After you’ve filled out this formula, go ahead and press enter. If you run into any trouble, make sure you have written it exactly and aren’t missing any commas or parentheses.

You can add any columns you want to the equation by adding a comma and then the letter of the column.

So, had I wanted the student’s name, gender, and home state, I would have written:

=query(class, “select A, B, D”, 1)

3. Get more detailed data.

Say another column includes the student’s GPAs (see below), and we want to know which students have a GPA greater than a 3.0.

You could use the formula below to sort through GPAs and generate a report that includes the students’ names, gender, and GPAs that are above a 3.0.

Say you wanted to know how many students take art as their Extracurricular Activity. You could use this formula to generate that data:

A report (like the one below) would then be generated, so you could know there are seven students in art.

If you want to know which female students have the highest GPAs, you could use the below formula:

And the following report will be generated:

Examples of Queries in Google Sheets

1. Save Time

Pretend you have a giant Google Sheet with the name, gender, role, and age of everyone at a company.

Your boss asks you to give him the name of every person who identifies as a woman at your company so they can be invited to a special women-led conference.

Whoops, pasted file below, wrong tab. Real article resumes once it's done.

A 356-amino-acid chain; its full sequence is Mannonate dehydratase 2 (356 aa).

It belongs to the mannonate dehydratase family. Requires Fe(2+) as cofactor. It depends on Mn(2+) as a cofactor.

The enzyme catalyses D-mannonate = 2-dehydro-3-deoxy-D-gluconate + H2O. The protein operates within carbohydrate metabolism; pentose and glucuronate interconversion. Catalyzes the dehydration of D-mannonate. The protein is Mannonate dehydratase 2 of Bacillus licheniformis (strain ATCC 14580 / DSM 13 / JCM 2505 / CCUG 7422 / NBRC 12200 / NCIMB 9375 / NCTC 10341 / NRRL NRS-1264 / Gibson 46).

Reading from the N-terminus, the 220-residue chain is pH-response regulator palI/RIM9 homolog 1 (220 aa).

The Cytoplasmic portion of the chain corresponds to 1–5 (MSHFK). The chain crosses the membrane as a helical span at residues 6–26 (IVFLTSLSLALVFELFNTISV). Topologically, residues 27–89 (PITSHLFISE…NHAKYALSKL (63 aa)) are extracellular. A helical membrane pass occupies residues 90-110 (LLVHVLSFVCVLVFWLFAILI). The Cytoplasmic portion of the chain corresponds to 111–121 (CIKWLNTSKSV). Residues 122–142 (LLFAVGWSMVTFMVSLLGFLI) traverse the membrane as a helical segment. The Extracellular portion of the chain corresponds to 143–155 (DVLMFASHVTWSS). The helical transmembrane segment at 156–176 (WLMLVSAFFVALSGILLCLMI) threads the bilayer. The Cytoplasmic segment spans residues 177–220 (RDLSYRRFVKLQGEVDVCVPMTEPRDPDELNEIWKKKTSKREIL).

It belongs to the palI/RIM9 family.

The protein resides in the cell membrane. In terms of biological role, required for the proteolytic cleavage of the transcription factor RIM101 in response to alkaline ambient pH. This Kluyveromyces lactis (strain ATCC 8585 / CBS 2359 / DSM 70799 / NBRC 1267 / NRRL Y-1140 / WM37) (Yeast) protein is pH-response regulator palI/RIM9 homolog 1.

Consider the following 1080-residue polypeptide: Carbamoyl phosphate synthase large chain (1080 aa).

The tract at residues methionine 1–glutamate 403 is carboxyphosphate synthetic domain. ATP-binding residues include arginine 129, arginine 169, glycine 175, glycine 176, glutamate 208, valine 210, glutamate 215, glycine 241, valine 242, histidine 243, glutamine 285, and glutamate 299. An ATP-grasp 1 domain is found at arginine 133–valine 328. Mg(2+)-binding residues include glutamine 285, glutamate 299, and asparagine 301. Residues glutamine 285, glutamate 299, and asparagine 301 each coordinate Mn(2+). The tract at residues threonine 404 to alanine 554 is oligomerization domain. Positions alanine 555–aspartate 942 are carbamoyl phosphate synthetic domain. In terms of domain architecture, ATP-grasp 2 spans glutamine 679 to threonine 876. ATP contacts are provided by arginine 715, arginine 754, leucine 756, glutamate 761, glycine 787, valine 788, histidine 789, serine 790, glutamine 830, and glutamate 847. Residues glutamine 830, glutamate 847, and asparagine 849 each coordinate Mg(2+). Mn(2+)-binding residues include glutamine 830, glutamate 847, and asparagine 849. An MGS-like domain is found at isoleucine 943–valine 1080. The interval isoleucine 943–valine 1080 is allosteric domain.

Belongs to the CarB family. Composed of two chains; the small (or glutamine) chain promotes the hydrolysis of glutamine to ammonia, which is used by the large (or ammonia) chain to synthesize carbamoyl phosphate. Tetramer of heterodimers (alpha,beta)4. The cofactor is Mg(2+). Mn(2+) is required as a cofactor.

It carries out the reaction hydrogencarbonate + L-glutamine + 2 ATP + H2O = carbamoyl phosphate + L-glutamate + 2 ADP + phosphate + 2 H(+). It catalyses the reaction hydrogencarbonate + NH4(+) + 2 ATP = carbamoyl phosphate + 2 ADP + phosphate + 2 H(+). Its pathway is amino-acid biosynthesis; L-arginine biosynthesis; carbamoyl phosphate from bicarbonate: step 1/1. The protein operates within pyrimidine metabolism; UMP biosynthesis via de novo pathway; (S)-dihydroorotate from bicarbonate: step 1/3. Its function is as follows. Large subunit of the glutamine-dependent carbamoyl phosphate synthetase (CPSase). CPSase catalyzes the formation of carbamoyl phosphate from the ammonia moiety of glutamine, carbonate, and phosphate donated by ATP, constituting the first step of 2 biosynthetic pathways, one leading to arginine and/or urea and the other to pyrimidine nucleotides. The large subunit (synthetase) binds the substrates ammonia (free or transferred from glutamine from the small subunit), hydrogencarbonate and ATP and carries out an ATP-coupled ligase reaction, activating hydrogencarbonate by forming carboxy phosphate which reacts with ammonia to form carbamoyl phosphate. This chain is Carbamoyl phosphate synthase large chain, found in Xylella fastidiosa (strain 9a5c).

You could spend all afternoon copying over the names and roles of these women, or you could save yourself a lot of time by using a query that generates a report in less than a second, which would look something like this:

=query(staff, “select A, B where B = ‘Female’”, 1)

Here, column “A” is their name, and column “B” is their gender.

2. Get More Accurate Results

Human error is inevitable, especially when you look at the same screen for hours trying to filter data. Every person who’s dealt with large data sets can attest to the struggle of making copy-and-paste errors.

Using queries in google sheets is an exact formula; if you put in the precise terms of data you want, you will generate an accurate report.

3. Reuse the Same Formulas

Once you have a formula you know you use often, you don’t need to write it out over and over again. You can simply click into the report to adjust your formula, or you can save a template of that formula in a separate doc.

For example, if you work in sales and are asked every quarter to present quarterly earnings from the highest to the lowest performer, you can have them add their revenue to a Google Sheet.

Then when it’s time to present, you need only to generate a report using a formula like this:

=query(salespeople, “select A, C order by C asc”, 1)

So “A” would be the name of the salespeople, “C” would be only their revenue for a specific quarter, and “asc” would be from highest to lowest, letting you identify the top performers.

Getting Started

Queries let you analyze and visualize your data in various ways, making it easier to draw insights and make informed decisions.

Have fun experimenting with different query functions to see what you can do with your data!